AntiAGE Your Cardiovascular System with American Ginseng
Sugar is Not Sweet on Your Heart, or Body

You don't have to be a diabetic, nor be diagnosed with diabetes, to have high blood-sugar levels that insidiously damage, prematurely age, and inflict serious injury to your body's organs.

A recent study in England demonstrated that monitoring blood-glucose (blood-sugar) levels can help predict risk for developing cardiovascular disease.1 The University of Cambridge study of 4,662 English men between the ages of 45 to 79, found that men with type 2 diabetes were more than three times as likely as men without diabetes to die from heart disease. In fact, diabetic men were more than twice as likely to die of all causes compared to men without diabetes.

This correlation between diabetes* and increased mortality was found to be independent of age and other important risk factors, such as weight, blood pressure, cholesterol, and smoking status. This increased risk of dying was also observed in men who had not been diagnosed with diabetes, but who had high blood-sugar levels represented by a high level of damage to the oxygen-carrying blood molecule hemoglobin. Men with only 5% or less of their hemoglobin damaged, reflecting low blood-sugar levels, had the lowest risk of death. These results strongly suggest reducing your blood-sugar levels can dramatically reduce your risk of developing heart disease, kidney problems, peripheral vascular problems, and many other unpleasant and unhealthy conditions.

* Diabetes is a disease that results when blood-sugar metabolism degenerates (chronically elevated blood sugar) because insulin, a hormone produced by the pancreas, is either unavailable or ineffective. Diabetes can result in organ damage, cardiovascular disease, peripheral neuropathy and many other organ dysfunctions.

This Cambridge study adds substantial support for the claim that having a diet, which does not increase blood sugar excessively, is beneficial to your health. In addition to increasing the risk of heart disease, for example, studies have suggested that high blood-sugar levels after a meal may lead to an increased risk of pancreatic cancer.2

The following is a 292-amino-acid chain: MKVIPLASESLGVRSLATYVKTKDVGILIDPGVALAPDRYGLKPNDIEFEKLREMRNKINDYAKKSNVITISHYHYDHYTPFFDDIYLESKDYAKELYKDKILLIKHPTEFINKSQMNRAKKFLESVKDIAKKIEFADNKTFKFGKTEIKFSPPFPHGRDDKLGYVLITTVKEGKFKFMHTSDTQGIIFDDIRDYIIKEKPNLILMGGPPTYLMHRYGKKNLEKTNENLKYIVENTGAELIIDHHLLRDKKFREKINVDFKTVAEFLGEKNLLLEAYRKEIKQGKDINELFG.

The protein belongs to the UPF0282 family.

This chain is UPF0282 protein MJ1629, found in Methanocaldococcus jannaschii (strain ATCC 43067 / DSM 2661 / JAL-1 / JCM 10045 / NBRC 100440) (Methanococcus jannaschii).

One obvious way to lower your blood-sugar level is to simply reduce the amount of sugar and the amount of other simple carbohydrates, which are converted into sugars, in your diet. Some people find this more difficult to do than others. Another way is to eat low glycemic foods [see sidebar,"The Glycemic Index"]. Moreover, a convenient and easy way to achieve the same effect is to use the herb American ginseng (Panax quinquefolius L.) - not just any ginseng, but P. quinquefolius ginseng, which significantly lowers blood-glucose levels in non-diabetics.3

The Glycemic Index
The glycemic index (GI) is a measure, on a scale of 0 to 100, of how specific foods affect your blood-sugar levels. It reflects the increase in blood sugar in the two to three hours after you eat. Certain carbohydrates (including certain carbohydrate sugars) are able to elevate blood-sugar levels significantly, so lists of GI values focus on foods high in carbohydrates. Foods high in fat or protein don't cause your blood-sugar level to rise very much.

Many diabetics, and others as well, still think only ordinary table sugar need be avoided. But experts now say complex carbohydrates, such as potatoes, can be even worse on your blood sugar.

It's not carbohydrates, as a class of food, that represents the problem. The problem is the consumption, and especially the over-consumption, of certain carbohydrates that break down so quickly during digestion that they raise blood sugar to dangerous levels. Indeed, they can trash your best-laid plans for eating reasonably and controlling your weight. They can make you fat. It is important to realize, though, that not all carbohydrates are a problem. Some break down more slowly, releasing glucose gradually into our blood. Thus, these have lower glycemic index values.

If you know which foods increase your blood sugar dramatically, it makes sense to shun them when you prepare healthy meals. Dine intelligently. Scientific studies have repeatedly shown that keeping your blood-sugar levels under control helps protect your health. This is true not only for diabetics, athletes, and the overweight, but is also true for all of us who can benefit from knowing about this relatively new concept in good nutrition. (See The Glucose Revolution by Drs. Brand-Miller and Woelever.)